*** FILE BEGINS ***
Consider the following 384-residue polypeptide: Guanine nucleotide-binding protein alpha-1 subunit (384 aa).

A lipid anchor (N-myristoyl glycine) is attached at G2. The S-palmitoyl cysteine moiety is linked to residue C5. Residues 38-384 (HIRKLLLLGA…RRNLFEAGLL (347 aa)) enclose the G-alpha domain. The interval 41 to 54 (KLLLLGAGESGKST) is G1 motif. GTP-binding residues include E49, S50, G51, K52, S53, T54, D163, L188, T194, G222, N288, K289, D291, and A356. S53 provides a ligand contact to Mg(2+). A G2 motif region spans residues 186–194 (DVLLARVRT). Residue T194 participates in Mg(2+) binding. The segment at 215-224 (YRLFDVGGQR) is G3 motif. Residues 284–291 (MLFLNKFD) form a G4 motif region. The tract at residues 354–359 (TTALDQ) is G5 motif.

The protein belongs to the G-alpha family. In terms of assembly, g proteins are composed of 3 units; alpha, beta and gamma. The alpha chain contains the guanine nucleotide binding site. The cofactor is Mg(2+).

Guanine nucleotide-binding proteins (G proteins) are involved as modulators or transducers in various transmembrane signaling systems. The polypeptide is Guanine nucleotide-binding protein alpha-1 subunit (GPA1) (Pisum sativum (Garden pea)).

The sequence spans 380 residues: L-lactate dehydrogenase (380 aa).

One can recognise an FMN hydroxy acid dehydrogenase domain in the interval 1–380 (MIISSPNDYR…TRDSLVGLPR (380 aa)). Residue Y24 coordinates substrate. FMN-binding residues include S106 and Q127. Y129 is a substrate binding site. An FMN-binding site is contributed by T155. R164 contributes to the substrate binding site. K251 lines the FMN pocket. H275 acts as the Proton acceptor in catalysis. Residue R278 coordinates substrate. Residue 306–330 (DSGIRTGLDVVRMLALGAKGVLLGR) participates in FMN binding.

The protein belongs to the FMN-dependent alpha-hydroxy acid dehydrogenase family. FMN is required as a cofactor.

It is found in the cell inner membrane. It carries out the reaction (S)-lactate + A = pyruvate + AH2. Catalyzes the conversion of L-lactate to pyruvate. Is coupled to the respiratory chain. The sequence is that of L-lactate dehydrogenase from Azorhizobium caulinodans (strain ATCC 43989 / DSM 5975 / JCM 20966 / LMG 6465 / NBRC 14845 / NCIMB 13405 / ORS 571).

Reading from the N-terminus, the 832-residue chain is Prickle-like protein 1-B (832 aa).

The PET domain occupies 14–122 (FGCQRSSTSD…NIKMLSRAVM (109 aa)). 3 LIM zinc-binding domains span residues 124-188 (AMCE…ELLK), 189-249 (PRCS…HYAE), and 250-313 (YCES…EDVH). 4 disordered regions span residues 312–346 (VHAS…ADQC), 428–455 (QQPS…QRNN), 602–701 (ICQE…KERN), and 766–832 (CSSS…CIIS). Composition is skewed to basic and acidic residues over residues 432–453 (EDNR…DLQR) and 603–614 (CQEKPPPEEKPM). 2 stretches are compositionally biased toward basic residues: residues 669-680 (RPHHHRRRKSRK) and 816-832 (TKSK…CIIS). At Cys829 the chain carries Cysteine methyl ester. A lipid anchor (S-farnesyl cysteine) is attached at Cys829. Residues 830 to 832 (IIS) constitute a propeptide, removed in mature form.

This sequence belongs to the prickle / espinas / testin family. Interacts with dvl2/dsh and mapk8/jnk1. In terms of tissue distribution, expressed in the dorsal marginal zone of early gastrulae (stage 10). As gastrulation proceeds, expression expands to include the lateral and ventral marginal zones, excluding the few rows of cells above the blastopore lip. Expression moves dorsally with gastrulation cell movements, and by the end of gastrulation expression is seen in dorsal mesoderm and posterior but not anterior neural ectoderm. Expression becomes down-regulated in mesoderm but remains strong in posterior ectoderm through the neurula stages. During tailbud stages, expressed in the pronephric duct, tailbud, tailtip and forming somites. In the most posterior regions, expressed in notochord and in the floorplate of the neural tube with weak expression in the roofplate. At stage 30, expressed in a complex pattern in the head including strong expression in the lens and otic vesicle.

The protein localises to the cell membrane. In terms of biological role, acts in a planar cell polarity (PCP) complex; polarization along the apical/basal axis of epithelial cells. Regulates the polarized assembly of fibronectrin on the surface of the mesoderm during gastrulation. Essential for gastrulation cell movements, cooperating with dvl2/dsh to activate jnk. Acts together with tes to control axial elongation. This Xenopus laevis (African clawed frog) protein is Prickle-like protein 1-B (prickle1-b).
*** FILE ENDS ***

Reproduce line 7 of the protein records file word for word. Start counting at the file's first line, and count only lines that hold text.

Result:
The protein belongs to the FMN-dependent alpha-hydroxy acid dehydrogenase family. FMN is required as a cofactor.